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In developing software for the Pocket PC platform, I have been happily using the Pocket PC emulator that Microsoft provides with Visual Studio (and as a free download). It provides for much faster develop/deploy/test cycles. (Of course, I do still final testing on real hardware). I have also found that providing the emulator to other folks in the office (e.g. the documentation team) allows them to get accurate screen shots with little effort. So, I'm convinced this is a great tool for my situation.

Here's the concern: In order to use the networking capabilities of the emulator, one must install Microsoft Virtual PC on the machine that will run the emulator. This seems like an awful heavyweight requirement for such a small tool. Has anyone found a simpler way to enable networking functionality on the Pocket PC emulator?

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3 Answers 3

up vote 4 down vote accepted

It's possible to extract the driver required for the Emulator from the Virtual PC 2007 setup file. For Windows 7 users that have Windows Virtual PC installed, this is actually the only known way to get the Emulator working in a network environment (since installing Virtual PC 2007 is not an option once Windows Virtual PC has been installed).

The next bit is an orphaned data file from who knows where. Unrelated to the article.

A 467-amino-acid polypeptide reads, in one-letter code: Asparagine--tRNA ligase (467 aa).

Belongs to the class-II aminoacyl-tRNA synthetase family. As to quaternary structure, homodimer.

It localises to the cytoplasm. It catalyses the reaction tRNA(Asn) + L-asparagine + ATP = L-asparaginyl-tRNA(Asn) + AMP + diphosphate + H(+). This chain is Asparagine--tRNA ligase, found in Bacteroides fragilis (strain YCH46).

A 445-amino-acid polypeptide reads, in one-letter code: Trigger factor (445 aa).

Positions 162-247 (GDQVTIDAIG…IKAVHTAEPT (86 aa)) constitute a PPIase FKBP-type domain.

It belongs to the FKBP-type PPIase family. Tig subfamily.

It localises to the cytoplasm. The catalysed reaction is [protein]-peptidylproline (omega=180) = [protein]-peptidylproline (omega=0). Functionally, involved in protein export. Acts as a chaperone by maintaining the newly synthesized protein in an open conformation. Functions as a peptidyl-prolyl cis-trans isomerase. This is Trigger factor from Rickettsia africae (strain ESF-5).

Here's the blog post explaining the procedure. In a nutshell, you extract the VMNetSrv driver from the Virtual PC 2007 SP1 setup file and then manually install this driver on the network adapter you use for Internet connectivity:

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Simple answer is no, but...

Have you considered using Microsoft's free remote display control from power toys and running your app across ActiveSync. This means that you are using the actual hardware, network comms and all, but with screen, keyboard and mouse reflected to the screen. I find it works a treat.

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Cool. I had not seen this tool before. I will check it out. –  Scott W Oct 16 '08 at 16:59
it's a cool tool. But it's slower to debug over it then the emulator. –  baash05 Nov 18 '08 at 5:11

We went event a step further. We create a solution for building against compact framework and one solution for building against the win32 .net framework. As all code is just C#, there shouldn't be any problems compiling and running the application as Win32 application on the PC.

There is another great benefit - it's much faster to compile for Win32 than for WinCE.

Hope this helps...

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this did not address the networking question at all. –  baash05 Nov 18 '08 at 5:11

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